When Graeme Shinnie left the Astana Arena eight months ago, he initially feared his sixth Scotland appearance might also be his last.
Fronting up to the media with admirable candour in the immediate aftermath of that calamitous 3-0 defeat in Kazakhstan, Shinnie admitted his own substandard performance as a makeshift left-back had been a major factor in a result which got Scotland’s Euro 2020 Group I qualifying bid off to the worst possible start.
Having recovered from the raw emotion of his disappointment, Shinnie now hopes to make his return to the international stage when the Scots bring their dispiriting group stage campaign to a merciful close with the games in Cyprus tomorrow and against the Kazakhs at Hampden on Tuesday.
“Everything about that night in Astana was tough,” reflected the 28-year-old. “The whole team didn’t play great, I didn’t play great. It was one of those nights.
“Do I still have any mental scars from it? No. I’ve been involved in many a bad night in football and will probably have many still to come.
“There is nothing still there in my mind from it. It was a bad night, I took the criticism at the time. You have to get over it and move on.”
The former Aberdeen captain has already displayed his resilience at club level this season at Derby County. Frank Lampard, the manager who signed him in the summer, moved to Chelsea before the season started and his replacement, Phillip Cocu, had no immediate place in his plans for Shinnie. That changed at the start of October when injuries handed Shinnie his chance and he has been a regular in the Derby starting line-up in recent weeks.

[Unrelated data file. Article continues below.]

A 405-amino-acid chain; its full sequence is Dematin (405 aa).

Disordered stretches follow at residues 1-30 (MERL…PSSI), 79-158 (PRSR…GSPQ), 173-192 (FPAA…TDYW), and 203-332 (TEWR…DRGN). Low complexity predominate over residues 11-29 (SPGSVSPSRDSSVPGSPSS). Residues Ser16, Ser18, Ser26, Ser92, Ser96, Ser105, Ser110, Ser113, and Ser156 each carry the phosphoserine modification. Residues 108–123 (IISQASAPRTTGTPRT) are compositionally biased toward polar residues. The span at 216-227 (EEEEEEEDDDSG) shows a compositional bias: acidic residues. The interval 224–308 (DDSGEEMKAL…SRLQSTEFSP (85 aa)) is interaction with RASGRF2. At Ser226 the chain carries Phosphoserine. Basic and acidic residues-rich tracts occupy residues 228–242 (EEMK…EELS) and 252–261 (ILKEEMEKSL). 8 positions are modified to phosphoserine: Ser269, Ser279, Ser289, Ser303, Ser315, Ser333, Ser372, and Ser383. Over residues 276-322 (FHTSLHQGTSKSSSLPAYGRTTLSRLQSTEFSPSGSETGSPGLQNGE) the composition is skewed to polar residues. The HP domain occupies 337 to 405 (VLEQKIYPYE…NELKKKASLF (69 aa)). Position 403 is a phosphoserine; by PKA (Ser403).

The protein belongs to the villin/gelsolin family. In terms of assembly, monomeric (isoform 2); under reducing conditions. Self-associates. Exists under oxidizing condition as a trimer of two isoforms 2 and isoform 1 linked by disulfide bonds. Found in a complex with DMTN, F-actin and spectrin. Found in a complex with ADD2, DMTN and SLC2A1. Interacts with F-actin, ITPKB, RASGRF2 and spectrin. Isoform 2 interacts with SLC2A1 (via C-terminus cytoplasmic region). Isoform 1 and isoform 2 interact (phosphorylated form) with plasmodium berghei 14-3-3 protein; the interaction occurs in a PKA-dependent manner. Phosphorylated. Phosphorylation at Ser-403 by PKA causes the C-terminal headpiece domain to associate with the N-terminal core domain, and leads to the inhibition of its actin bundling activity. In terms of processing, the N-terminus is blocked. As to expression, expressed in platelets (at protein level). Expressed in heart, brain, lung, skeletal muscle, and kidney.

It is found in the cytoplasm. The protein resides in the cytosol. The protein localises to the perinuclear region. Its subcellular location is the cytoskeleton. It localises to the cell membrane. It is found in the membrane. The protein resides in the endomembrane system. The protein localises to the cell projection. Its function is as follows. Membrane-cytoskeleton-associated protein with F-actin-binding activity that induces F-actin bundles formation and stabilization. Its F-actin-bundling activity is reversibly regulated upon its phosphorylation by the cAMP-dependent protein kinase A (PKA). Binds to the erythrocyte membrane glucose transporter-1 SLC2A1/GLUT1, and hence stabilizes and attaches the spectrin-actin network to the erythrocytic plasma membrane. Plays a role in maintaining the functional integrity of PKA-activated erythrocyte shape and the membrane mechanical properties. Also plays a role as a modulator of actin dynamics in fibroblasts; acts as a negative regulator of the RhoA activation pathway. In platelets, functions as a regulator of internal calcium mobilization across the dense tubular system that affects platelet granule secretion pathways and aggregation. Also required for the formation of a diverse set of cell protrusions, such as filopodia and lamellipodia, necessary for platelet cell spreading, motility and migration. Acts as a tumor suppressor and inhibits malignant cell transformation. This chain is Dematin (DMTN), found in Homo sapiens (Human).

“I had a testing start to my career in Derby but came through that and now I’m playing well,” he added.
“It was frustrating to begin with. Going down to a new club was always going to be difficult, with a new manager coming in and a good squad of players. I always knew it was going to be tough. But I wasn’t getting any chances. I wasn’t even coming off the bench and some games I was watching from the stands. But I kept my head down and worked as hard as I could to try and force my way in.
“Eventually I got a chance and took it well. Luckily I have played six games since. It has been good. I’ve enjoyed it. It’s been up and down in terms of results but from a playing point of view,I’ve enjoyed it.
“I never felt I had made a mistake joining Derby, because I could never foresee what would happen with Lampard leaving and everything else.
“But there was a stage when I thought if I’m not going to play here, then I’ll go and play somewhere else. It’s what happens. If one manager doesn’t want you, someone else somewhere else will. Obviously when the summer window closed, I knew I would be at Derby until January anyway, so it was just a case of getting my head down and working as hard as I could.”
Shinnie has yet to feature for Scotland under Steve Clarke, his only involvement since the manager replaced Alex McLeish coming when he was an unused substitute in the June defeat to Belgium in Brussels.
In the absence of both Andy Robertson and Kieran Tierney this week, Shinnie is an option once more for the left-back role which proved so torturous for him in Astana, although Celtic’s under-used summer signing Greg Taylor is a more natural fit.
“I’ll play wherever the manager wants, I’d play in goals if he wanted me to,” said Shinnie who is simply eager to kickstart his Scotland career.
“I want to play as much as I can. Naturally, I would like to play in the middle because that’s where I have been playing for the last four or five years at club level. But if the chance came up to play somewhere else, I would definitely do it. If I got the chance to play left-back again, I would take it. I would look at what I need to do better and try and do it.”